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Rename is a refactoring operation that provides an easy way to rename identifiers for code symbols such as fields, local variables, methods, namespaces, properties, and types. Rename can be used to change the names in comments and in strings in addition to the declarations and calls of an identifier.


When using Source Control for Visual Studio, get the latest version of sources before attempting to perform Rename refactoring.

Rename refactoring is available from the following Visual Studio features:

Feature Behavior of Refactoring in the Development Environment

Code Editor

In the Code Editor, rename refactoring is available when you position the cursor on the code symbol declaration. When the cursor is in this position, you can invoke the Rename command by typing the keyboard shortcut, or by selecting the Rename menu item from a smart tag, context menu, or the Refactor menu. When you select the Rename menu item, the Rename dialog box appears. For more information, see Rename Dialog Box and How to: Rename Identifiers.

Class View

When you select an identifier in Class View, rename refactoring is available from the context menu and Refactor menu.

Object Browser

When you select an identifier in Object Browser, rename refactoring is only available from the Refactor menu.

Property Grid of the Windows Forms Designer

In the Property Grid of the Windows Forms Designer, changing the name of a control will initiate a rename operation for that control. The Rename dialog box will not appear.

Solution Explorer

In Solution Explorer, a Rename command is available on the context menu. If the selected source file contains a class whose class name is the same as the file name, then you can use this command to simultaneously rename the source file and execute rename refactoring.

For example, if you create a default Windows application and then rename Form1.cs to TestForm.cs, then the source file name Form1.cs will change to TestForm.cs and the class Form1 and all references to that class will be renamed to TestForm.


The Undo command (CTRL+Z) will only undo rename refactoring within the code and will not change the file name back to the original name.

If the selected source file does not contain a class whose name is the same as the file name, then the Rename command in Solution Explorer will only rename the source file and will not execute rename refactoring.

When you execute Rename, the refactoring engine performs a rename operation specific for each code symbol, described in the following table.

Code Symbol Rename Operation


Changes the declaration and usages of the field to the new name.

Local variable

Changes the declaration and usages of the variable to the new name.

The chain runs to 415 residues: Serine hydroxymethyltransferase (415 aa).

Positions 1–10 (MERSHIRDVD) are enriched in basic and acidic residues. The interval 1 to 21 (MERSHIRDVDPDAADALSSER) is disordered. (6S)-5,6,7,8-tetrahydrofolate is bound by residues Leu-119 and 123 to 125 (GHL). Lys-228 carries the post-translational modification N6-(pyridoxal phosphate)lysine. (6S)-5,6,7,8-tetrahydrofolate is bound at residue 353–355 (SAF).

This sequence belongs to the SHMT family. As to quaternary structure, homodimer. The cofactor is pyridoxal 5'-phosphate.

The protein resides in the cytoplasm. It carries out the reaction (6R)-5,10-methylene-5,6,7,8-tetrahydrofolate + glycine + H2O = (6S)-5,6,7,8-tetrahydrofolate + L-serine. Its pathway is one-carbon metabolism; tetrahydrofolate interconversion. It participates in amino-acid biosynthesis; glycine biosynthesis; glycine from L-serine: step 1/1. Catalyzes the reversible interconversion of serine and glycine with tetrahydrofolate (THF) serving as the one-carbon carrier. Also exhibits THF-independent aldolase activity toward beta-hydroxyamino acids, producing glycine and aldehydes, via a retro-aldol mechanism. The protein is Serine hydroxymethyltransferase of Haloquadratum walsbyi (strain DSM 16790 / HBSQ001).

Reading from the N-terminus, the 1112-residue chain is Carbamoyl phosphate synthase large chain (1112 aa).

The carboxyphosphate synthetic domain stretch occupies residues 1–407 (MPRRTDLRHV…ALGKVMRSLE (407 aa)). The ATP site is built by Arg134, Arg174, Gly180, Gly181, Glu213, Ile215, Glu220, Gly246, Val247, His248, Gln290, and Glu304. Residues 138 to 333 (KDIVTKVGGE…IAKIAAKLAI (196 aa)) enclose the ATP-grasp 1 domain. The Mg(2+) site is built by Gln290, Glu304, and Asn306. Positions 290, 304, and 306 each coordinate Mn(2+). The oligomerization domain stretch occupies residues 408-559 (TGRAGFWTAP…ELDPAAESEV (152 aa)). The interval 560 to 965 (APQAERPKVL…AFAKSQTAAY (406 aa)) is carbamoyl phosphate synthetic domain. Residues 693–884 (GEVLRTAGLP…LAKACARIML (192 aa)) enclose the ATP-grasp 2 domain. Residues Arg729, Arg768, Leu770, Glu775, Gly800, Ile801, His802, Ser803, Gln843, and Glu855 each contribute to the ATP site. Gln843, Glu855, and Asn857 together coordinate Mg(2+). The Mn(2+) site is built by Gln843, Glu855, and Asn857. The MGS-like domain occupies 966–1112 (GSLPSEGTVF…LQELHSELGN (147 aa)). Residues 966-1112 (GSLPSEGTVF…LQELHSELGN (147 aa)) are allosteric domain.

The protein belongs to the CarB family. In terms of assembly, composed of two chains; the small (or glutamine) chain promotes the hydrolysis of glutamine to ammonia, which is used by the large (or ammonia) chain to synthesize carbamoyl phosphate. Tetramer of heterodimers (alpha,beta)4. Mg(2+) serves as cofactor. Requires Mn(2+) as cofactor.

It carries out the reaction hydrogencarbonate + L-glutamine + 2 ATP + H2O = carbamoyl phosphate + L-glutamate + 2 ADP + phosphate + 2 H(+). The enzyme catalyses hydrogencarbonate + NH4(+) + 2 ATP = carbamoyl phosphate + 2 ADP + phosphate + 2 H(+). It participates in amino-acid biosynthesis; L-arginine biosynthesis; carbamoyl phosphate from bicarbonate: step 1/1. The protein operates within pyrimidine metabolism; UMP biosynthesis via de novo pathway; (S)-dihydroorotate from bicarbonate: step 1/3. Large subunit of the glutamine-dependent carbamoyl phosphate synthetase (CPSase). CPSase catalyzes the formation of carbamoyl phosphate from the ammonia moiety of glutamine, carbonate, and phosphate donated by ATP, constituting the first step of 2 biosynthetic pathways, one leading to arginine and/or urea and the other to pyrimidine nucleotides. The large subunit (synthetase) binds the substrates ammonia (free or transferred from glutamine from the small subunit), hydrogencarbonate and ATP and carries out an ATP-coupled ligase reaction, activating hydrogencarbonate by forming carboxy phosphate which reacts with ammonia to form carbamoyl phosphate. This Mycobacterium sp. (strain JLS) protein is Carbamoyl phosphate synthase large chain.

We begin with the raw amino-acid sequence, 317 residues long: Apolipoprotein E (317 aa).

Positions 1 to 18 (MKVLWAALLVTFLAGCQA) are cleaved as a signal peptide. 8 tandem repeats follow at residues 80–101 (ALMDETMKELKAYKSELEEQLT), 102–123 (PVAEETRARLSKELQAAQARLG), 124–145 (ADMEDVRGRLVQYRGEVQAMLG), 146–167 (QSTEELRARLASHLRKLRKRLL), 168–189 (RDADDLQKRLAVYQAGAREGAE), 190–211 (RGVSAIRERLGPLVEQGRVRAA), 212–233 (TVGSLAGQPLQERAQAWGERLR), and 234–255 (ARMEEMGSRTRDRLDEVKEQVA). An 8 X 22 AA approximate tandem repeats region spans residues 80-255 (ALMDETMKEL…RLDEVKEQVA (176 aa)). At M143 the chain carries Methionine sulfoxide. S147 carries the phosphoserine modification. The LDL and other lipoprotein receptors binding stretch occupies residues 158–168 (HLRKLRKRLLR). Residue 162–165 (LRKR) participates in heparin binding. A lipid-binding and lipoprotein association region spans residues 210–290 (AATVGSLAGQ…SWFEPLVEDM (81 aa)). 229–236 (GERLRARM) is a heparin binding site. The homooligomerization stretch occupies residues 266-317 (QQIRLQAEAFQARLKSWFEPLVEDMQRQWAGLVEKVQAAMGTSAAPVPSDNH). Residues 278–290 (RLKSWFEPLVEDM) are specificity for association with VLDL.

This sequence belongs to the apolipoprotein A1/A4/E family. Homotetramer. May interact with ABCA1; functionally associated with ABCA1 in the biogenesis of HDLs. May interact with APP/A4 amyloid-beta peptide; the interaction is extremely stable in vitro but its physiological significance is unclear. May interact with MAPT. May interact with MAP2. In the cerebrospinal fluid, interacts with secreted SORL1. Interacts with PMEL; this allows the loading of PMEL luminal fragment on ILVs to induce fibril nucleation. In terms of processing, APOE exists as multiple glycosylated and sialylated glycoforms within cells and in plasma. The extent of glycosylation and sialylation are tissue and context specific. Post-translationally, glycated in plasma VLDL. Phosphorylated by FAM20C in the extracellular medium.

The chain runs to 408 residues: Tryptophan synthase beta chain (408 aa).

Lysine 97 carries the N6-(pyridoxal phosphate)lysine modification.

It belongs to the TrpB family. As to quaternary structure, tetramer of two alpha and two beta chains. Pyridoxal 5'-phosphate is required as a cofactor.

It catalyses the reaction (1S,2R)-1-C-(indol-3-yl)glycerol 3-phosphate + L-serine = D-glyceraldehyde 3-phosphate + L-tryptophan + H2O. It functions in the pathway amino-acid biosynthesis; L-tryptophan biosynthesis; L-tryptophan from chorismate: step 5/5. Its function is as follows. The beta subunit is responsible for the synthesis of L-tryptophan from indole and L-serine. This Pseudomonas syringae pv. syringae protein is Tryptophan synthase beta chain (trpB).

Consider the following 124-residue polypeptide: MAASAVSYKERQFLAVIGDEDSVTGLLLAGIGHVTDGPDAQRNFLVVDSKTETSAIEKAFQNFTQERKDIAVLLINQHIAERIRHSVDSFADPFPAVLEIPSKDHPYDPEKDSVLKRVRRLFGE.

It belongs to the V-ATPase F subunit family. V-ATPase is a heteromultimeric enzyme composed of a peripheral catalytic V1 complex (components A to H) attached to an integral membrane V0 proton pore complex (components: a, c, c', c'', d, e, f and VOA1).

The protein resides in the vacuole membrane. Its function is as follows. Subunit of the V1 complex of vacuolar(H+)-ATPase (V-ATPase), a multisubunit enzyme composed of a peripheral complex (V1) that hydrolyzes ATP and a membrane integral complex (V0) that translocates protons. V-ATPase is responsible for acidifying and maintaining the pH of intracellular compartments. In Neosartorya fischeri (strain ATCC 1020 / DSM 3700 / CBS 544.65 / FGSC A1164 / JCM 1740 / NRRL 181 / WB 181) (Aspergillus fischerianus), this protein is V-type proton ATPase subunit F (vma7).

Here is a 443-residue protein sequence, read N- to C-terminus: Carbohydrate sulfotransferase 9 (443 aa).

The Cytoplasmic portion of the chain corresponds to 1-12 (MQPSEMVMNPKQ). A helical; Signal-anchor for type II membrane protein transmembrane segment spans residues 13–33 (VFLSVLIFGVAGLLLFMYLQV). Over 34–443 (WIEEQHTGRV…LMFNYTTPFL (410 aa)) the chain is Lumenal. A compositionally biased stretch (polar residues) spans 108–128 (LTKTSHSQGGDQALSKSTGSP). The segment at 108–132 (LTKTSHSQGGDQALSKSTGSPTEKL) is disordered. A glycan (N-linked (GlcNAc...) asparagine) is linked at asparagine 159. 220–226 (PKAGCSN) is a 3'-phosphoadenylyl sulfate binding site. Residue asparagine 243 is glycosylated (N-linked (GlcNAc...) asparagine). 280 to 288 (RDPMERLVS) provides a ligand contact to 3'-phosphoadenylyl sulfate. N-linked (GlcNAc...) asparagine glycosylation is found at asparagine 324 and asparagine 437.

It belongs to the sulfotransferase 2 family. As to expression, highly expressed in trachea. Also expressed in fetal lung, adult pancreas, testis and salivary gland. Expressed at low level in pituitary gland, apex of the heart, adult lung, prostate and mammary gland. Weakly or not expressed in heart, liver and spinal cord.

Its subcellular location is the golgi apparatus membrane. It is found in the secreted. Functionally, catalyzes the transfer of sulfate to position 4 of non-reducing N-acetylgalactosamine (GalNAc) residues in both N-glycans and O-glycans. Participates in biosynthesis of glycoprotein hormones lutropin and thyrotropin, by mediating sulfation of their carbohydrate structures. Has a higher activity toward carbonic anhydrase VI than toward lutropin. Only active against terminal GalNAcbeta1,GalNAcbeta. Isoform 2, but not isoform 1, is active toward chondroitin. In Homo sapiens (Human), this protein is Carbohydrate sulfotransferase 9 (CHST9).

Changes the name of the method and all references to that method to the new name.


Changes the name of the namespace to the new name in the declaration, all using statements, and fully qualified names.


When renaming a namespace, Visual Studio also updates the Default Namespace property on the Application Page of the Project Designer. This property cannot be reset by selecting Undo from the Edit menu. To reset the Default Namespace property value, you must edit the property in the Project Designer.


Changes the declaration and usages of the property to the new name.


Changes all declarations and all usages of the type to the new name, including constructors and destructors. For partial types, the rename operation will propagate to all parts.

When you Rename a member that either implements/overrides or is implemented/overridden by members in other types, Visual Studio displays a dialog box that says the rename operation will result in cascading updates. If you click continue, the refactoring engine recursively finds and renames all members in base and derived types that have implements/overrides relationship with the member being renamed.

The following code example contains members with implements/overrides relationship.

interface IBase
    void Method();
public class Base
    public void Method()
    { }
    public virtual void Method(int i)
    { }
public class Derived : Base, IBase
    public new void Method()
    { }
    public override void Method(int i)
    { }
public class C : IBase
    public void Method()
    { }

In the example above, renaming C.Method() also renames Ibase.Method() because C.Method() implements Ibase.Method(). Next, the refactor engine recursively sees that Ibase.Method() is implemented by Derived.Method() and renames Derived.Method(). The refactor engine does not rename Base.Method(), because Derived.Method() does not override Base.Method(). The refactoring engine stops here unless you have Rename overloads checked in the Rename dialog box.

If Rename overloads is checked, the refactor engine renames Derived.Method(int i) because it overloads Derived.Method(), Base.Method(int i) because it is overridden by Derived.Method(int i), and Base.Method() because it is an overload of Base.Method(int i).


When you rename a member that was defined in a referenced assembly, a dialog box explains that renaming will result in build errors.